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Winning The Shutdown Debate

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My Monday Washington Examiner column focuses on this Richard Pollack story from Friday, which in turn examined the proceedings before the House Financial Services Committee on Wednesday of last week.

As news of the data mining operations of the Consumer Financial Protection Bureau spreads, expect voter anger to again begin to rise.  Voter dismay has marked the Syrian crisis, and voter embarrassment.  Prepare to mix in anger. The only thing the Obama Administration seems competent to accomplish is the surveillance of this country’s citizens.  The CFPB’s vast gathering-in of all credit card transactions and mortgage applications will stun the average American who wants nothing to do with a Big Brother government checking in on their spending and borrowing habits.

The contempt for this risible presidency is peaking abroad –see “Barack Obama, the 98-pound weakling” by Margaret Wente in Canada’s Globe and Mail– or just about any other essayist on the president’s incompetence.  “I believe that Vladimir Putin has deposited part of Barack Obama’s manhood in that long-lost Social Security lockbox that Al Gore used to blather about,” declared Powerline’s Scott Johnson, and this is the consensus view, indeed the near-unanimous opinion of opinion elites from left-to-right.

It is thus completely predictable that the president and his third team band of hangers-on will try and pick a fight with Speaker John Boehner as a means to rallying the president’s dispirited troops, especially his front-line battalions in the MSM.

The president is going to force a shut-down of the government.  He may even try for two in a row, hoping that one or two fake crises provide the domestic policy p.r. solution for his “Out, damned spot! out!” foreign policy fiasco.

So this is coming.  What are the Congressional GOP’s doing about it?

Not much, at least not yet.

Instead of pointing out that the president is engineering this “showdown,” the GOP spokespeople are reliably intoning that they aren’t for a shutdown.  (See this National Journal piece as an example of the defensive rhetoric of the GOP, and for a nice selection of MSM stories already trying to pin a shutdown on the Republicans.)

If the Congressional leadership wants this to fiscal impasse to evolve into Operation Save-The-President-From-His-Syrian-Meltdown, they will stick to the old playbook, and thus get stuck with the blame for the shutdown that the president is engineering.

If by contrast they want to join the long line of people and nation-states that have run rings around the president, they will begin to message now that the CR and the debt limit debates are most certainly about Obamacare, but also about the epic incompetence of this Administration, and most especially about the president’s failure to provide for the common defense –via pre-sequester levels of defense spending– and to honor the commitment to “secure the blessings of liberty” guaranteed in the Preamble and made explicit in the Fourth Amendment,

Lay out the must-haves:

1. No more tax hikes;

2. An end to the DoD sequester;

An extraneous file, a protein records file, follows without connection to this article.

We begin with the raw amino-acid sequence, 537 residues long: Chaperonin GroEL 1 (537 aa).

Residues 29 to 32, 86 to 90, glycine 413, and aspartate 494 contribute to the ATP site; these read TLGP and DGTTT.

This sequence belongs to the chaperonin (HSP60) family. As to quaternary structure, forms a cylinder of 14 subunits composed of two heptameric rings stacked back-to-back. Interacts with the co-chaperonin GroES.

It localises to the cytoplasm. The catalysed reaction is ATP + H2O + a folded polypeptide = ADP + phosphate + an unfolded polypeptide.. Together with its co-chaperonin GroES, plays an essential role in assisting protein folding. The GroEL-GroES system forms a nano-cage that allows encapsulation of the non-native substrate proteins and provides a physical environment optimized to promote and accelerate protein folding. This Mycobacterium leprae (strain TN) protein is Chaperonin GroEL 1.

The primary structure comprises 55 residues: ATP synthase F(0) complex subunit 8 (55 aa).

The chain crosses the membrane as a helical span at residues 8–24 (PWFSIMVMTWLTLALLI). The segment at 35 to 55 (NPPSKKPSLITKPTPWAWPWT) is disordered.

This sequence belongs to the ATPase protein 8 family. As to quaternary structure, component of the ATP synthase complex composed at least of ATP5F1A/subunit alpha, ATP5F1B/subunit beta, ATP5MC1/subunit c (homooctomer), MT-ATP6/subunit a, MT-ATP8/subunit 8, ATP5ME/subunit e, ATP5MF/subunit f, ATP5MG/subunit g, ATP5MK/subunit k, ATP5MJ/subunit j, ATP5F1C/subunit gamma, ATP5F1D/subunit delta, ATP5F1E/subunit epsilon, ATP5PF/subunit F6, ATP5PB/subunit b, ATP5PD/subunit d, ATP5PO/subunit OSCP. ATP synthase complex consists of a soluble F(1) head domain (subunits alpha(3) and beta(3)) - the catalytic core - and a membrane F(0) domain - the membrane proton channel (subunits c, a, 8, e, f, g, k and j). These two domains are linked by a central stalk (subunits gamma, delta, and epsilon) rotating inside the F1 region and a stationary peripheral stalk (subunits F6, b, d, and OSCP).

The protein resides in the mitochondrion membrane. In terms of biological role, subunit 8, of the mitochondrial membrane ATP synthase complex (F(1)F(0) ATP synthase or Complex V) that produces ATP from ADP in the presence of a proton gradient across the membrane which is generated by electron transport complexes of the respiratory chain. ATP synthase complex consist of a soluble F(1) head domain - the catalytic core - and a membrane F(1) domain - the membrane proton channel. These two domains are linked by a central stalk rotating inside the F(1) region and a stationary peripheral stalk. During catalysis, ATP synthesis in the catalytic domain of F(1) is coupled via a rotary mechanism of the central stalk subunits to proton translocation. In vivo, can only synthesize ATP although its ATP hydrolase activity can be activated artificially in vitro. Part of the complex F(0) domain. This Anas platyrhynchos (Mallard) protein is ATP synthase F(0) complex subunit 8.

3. Modifications to Obamacare to allow the people to vote in 2014 on what has become a parody of a train-wreck before it entirely upends the health care plans of a majority of Americans;

4. An end to the CFPB’s outside-of-oversight status and especially its wildly aggressive data mining, and

5. Meaningful oversight of the national security data collection to assure citizens that they are not the object of the government’s snooping.

The president will want the CR-debt ceiling debate to be about food stamps and a variety of other domestic policy “red-lines.”.  The GOP must make it about national security, the beleaguered taxpayer, the preservation of the health care system and the protection of individual privacy.

The backdrop to this debate is the president’s now widely accepted and acknowledged enormous limitations as a leader.  If the Speaker steps up, this debate could break decisively for the agenda of restraining the government while assuring the number one priority of the government –the common defense– is served.

Watch the Hill to see if any sort of coherent messaging emerges from the GOP. Thus far it hasn’t been there, but the GOP can be excused for not trying to communicate in the middle of a national security nightmare.

Now the president has pivoted (fled from, teamed with?) Putin, the GOP has to be fully engaged on every platform open to it.  It cannot be dragged into Gangs of 4,6, 8 or 50.  It cannot send the Speaker down to 1600 to “negotiate” with the most unreliable negotiating partner in modern American history.  It has to win an argument, an argument with the president and made to the public via a deeply biased MSM hut which is also being communicated via a thousand pipelines that the GOP D.C. elite seems barely to understand exists.  If most GOPers from the Speaker down to the lowest ranking freshman makes the same argument, and is backed up by the governors and the key opinion influencers, the president will fold, just as he did on Syria, just as he has done with everyone else in every situation where they have stood up to his absurd rhetoric and his wildly inflated opinion of himself and his policies.

Make the case.  Make it again and again and lay out the objectives.  To be weaker than the president is to ask to be thrown from power.

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